More than 30 feet above the ground, Brent Olson steers a mechanical lift across the outstretched limbs of a bigleaf maple tree. He aims his binoculars toward the trunks of two towering cottonwoods beyond, scanning for the enemy.
“They could be anywhere in there,” Olson says.
Across the street in this Tukwila neighborhood just south of Seattle, a resident swishes jump shots into a driveway hoop, while another loads children into a minivan, perhaps for a quick trip to the Wendy’s restaurant a few blocks away.
The suburban scene hardly resembles a battlefield, but Olson (’03 Entomology, ’04 M.S. Environmental Science) is on the front lines in a new battle to keep destructive insects from invading Washington. Working for the Washington State Department of Agriculture, he has spent the summer searching Tukwila’s trees for signs of citrus longhorned beetles.
Agriculture experts believe the Korean wood-boring beetle could devastate native hardwood forests, fruit orchards, and urban landscapes. In 2001, the insect joined a list of dreaded pests in the Pacific Northwest. Also on that list is the infamous gypsy moth.
Washington agriculture officials hope they’ve caught the citrus longhorned beetle before it can make an encore appearance.
The beetles hitched a ride on ornamental plants shipped from Korea to Bonsai Nursery, a small business overlooking Interstate 5. Scientists believe that five of the beetles escaped from bore holes in the plants into the surrounding neighborhood, setting off a five-year eradication program.
Midway through that project, Olson and his fellow surveyors have yet to find one of the large black beetles with white splotches. But Olson keeps looking for signs that the beetle’s larvae have been tunneling away unseen.
“Just because on this side [of a tree] you don’t see anything, on the other side there could be a hundred holes,” he says, swiveling the binoculars toward a black locust.
The stakes are so high because, despite their name, citrus longhorned beetles will attack the Northwest’s plentiful maple trees and more than 40 other common hardwoods, from alders to apples. With no natural predators, the beetle larvae bore unmolested through trunks as they feed, severing tissues that carry nutrients and water and slowly starving the plant.
A closely related pest, the Asian longhorned beetle, previously invaded areas of North America, including New York and Chicago, where officials spent at least $80 million and destroyed 7,000 trees to fight the infestations.
Besides invading longhorned beetles, Washington’s agricultural experts watch for Japanese beetles, various fruit moths, and another emerging threat, the emerald ash borer.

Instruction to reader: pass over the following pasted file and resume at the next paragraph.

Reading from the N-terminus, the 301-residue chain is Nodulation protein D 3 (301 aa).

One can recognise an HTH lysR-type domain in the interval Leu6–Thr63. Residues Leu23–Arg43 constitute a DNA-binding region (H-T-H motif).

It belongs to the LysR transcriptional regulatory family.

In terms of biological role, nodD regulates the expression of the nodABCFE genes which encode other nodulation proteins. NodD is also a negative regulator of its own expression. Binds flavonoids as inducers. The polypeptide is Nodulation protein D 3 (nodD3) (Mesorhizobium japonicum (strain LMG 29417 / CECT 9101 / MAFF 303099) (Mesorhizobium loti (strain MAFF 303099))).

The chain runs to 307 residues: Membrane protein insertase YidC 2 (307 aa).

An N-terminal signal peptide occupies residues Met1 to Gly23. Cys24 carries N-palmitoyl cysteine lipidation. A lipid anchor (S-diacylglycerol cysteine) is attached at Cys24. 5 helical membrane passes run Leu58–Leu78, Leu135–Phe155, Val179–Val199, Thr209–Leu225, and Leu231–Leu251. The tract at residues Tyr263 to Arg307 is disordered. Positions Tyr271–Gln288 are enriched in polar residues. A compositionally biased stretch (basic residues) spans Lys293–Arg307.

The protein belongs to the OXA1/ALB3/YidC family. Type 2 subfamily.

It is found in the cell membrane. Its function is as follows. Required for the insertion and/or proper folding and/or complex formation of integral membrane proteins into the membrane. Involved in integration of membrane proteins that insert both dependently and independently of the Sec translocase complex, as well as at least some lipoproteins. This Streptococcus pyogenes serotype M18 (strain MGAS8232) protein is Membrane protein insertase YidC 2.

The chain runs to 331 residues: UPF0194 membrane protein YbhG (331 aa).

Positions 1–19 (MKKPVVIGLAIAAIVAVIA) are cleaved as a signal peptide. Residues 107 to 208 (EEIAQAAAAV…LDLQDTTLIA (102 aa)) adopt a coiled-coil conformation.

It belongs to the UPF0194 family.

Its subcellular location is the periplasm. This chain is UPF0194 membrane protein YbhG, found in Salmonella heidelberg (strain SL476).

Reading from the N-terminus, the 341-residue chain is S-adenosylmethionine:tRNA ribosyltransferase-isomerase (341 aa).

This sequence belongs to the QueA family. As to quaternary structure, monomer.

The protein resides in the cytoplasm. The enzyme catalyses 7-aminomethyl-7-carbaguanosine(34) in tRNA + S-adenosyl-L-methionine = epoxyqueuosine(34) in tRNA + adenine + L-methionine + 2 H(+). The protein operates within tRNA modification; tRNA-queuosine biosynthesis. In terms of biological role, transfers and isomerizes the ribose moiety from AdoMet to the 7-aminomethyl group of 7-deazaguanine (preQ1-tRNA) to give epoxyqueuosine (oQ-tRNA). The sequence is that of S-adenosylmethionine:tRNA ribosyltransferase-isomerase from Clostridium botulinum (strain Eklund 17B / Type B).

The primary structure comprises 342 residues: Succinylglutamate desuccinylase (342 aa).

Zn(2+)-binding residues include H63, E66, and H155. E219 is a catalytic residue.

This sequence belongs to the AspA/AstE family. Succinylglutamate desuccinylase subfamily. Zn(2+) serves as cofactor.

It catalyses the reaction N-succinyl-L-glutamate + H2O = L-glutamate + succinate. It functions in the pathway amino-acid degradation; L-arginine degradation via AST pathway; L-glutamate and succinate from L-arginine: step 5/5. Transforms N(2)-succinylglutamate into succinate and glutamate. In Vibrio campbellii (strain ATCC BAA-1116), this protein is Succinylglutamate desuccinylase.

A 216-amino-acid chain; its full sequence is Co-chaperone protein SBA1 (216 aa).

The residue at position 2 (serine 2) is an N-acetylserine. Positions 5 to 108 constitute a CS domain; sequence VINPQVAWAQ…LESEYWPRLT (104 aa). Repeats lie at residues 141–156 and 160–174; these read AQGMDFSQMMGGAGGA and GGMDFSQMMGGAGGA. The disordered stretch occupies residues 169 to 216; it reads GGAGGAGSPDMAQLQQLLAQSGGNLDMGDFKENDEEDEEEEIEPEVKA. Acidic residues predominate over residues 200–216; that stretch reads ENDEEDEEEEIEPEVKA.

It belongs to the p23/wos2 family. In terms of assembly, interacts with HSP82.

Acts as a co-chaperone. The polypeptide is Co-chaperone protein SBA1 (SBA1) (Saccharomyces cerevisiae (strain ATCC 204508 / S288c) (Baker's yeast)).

Richard Zack (’82 Ph.D. Entomology), interim chair of WSU’s entomology department, says evidence of the havoc that invasive insects inflict is as close as the nearest grain field or apple orchard. Once fully established, foreign insects, such as the Russian wheat aphid and the codling moth, are here forever.
In fact, says Zack, about 70 percent of agricultural pest insects in Washington are not native to the state. New insects typically are more destructive than natives because they often arrive without the natural predators and diseases that kept them in check.
“If you can keep [a new invasive insect] from becoming established, in the long run you can save yourself an extremely large amount of money, because you don’t have to control it.”
While trying to keep small insects out of vast landscapes seems daunting, the annual gypsy moth program proves it can be done.
“We’ve got a 30-year history of keeping gypsy moths out of the state due to this effort,” says Clinton Campbell (’81, ’83 M.S. Entomology). A pest survey specialist with the U.S. Department of Agriculture in Olympia who has spent much of his government career battling bugs, Campbell considers the gypsy moth program “a good news story in the results.”
Each year, Washington and neighboring states set thousands of paperboard traps baited with a scent lure to attract male moths. Most gypsy moths captured in the West are the European variety that moves with people from infested east-coast and Midwestern states. The usual remedy to halt an infestation is to spray the area with the biological pesticide Btk to kill the destructive caterpillars.
The price of the fight is high-about a million dollars a year for the state’s gypsy moth program alone-but Campbell says losing would be many times worse. A permanent infestation would trigger massive economic and environmental damage “from here to forever,” he says.
David Thompson (’70 Psych.) supervises a team of seasonal moth trappers in 10 southwestern Washington counties. In 1997, in the Dollars Corner area of Clark County, Thompson peered beneath an MG towed from Boston to find the undercarriage plastered with gypsy-moth eggs.
“We managed to step on that one real quick,” Thompson says. “The damage that this moth could do . . . is just astronomical.”